This came in last week:
I'm a longtime fan of your books (and more recently, your blog) and wanted to let you know about my current project, as you are partly to thank. Largely because of discovering Shelter in the early 90s, I've had a deep interest in traditional woodworking. Combined with with Eric Sloane and Roy Underhill, my appreciation for the older, time-tested styles has been maturing all this time. We moved out to Coastal Oregon a couple years ago, and I've been delighted to find some examples (few and far between as they are) of "Sheltery" structures, and have tried my hand at making some small ones (chicken coops and the like). I dream of building a small off-grid cabin on our house and spend hours late at night tinkering with the design... it started as a cluster of drydocked VW Vanagon campers, but as my woodworking skills improved, I am thinking more and more Gypsy Vardo. But I digress!
I wanted to let you know about a project I have going on, which I hope you will enjoy. I want to preface it by saying that I am NOT seeking backing or contributions (I have met my goal) so with that out of the way, let me tell you a little about it.
I discovered a book "The Joiner and Cabinet Maker" on an episode of The Woodwrights Shop. This is a book from 1839 which details a cabinet maker's apprenticeship in great detail, including how to make 3 sample projects. I had to order this book immediately, and it was much better than I expected. Amusingly written, full of fascinating historical as well as woodworking detail, and very informative on many levels. "I have to do this!" I said to myself... but was met with the big obstacle - outfitting a woodshop (simple as it may be). I have the core powertools needed for carpentry, and a few decent handsaws and planes, but I never really went to far with handtool-only projects because I was always missing something or another, and as you know these things can be very difficult to find, or extremely pricy for new versions. Roy Underhill always pulls out the perfect paring chisel, spokeshave, or other sometimes esoteric tool for a task - he doesn't really tell you how to get by with whatever crap you can find at a fleamarket. So... my idea was born.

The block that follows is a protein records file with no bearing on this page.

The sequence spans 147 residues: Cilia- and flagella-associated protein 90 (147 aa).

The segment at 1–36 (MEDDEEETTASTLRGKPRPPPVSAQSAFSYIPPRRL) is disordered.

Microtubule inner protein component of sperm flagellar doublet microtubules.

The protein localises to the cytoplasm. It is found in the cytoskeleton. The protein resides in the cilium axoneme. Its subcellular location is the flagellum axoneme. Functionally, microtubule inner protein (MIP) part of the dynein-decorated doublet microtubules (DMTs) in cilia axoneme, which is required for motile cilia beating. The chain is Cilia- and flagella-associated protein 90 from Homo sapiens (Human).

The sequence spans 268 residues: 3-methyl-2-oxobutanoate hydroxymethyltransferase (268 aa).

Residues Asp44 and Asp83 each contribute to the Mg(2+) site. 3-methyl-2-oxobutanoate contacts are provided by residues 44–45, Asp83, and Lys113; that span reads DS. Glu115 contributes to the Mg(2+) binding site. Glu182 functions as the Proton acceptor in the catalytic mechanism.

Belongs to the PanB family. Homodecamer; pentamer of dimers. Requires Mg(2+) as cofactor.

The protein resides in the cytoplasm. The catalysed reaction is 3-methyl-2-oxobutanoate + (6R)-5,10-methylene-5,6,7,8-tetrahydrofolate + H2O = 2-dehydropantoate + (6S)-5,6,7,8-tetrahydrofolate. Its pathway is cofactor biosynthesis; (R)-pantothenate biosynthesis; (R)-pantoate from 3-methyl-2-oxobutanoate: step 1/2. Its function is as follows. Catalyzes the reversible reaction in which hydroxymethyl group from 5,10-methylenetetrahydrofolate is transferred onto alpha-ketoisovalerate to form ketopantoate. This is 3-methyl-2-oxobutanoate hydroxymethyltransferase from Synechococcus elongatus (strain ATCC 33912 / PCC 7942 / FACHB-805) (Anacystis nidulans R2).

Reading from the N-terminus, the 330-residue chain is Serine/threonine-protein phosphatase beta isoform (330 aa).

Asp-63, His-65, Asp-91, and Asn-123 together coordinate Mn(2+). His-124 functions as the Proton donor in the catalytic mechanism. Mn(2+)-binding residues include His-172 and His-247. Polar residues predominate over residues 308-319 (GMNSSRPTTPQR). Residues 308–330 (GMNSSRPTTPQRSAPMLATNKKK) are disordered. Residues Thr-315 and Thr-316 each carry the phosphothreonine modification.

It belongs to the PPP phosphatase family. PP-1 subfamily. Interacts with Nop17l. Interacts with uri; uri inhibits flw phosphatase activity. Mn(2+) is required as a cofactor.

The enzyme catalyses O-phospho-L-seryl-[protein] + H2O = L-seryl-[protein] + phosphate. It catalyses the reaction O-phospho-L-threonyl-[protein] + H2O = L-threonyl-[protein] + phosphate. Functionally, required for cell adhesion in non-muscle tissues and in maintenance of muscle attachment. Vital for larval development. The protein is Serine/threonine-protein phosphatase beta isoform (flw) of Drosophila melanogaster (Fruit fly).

I wanted to sell the items I made, in order to buy tools. But how to make the items to sell? Thats when I had the idea for kickstarter:
kickstarter.com/projects/joiner/the-joiners-apprentice. If you aren't familiar, its a funding generator for projects such as this (although mine seems to be the only woodworking one I could find).
In short, it worked! Within a couple weeks I had enough supporters to outfit myself with the minimal tools and materials to work through the book, and provide the artifacts I create in exchange for the payment of my sponsors. Its truly win-win, and the whole reason I am sharing this with you is that it makes me much more excited about being a part of our economy. Its very heartening to know that with the right vision, strangers will indeed come together and lend a hand. I was also blown away by how many people are apparently interested in traditional craft like this, even if they don't want to get their hands dirty per se. There's a lot of rap out there about not letting anything get in the way of your dreams, and I was very close to shelving this one because I just could not see how to get ahold of the tools I needed to really learn this art. Turns out people are right; don't give up, just do it!
I'm going to blog the experience of building all these items, and if all goes well, shoot some "how to" videos in the process. It will all be here:
I hope I haven't wasted your time- it seemed to me the type of thing you would find interesting, both the woodworking itself and the crowd-sourced support for it. If Shelter ever needs some capital to get a new project going, give it a shot. I'll be your first sponsor if you announce it.
Hope you are well, stay safe with your downhill adventures, and I look forward to your Tiny Houses book!
rob campbell yachats, oregon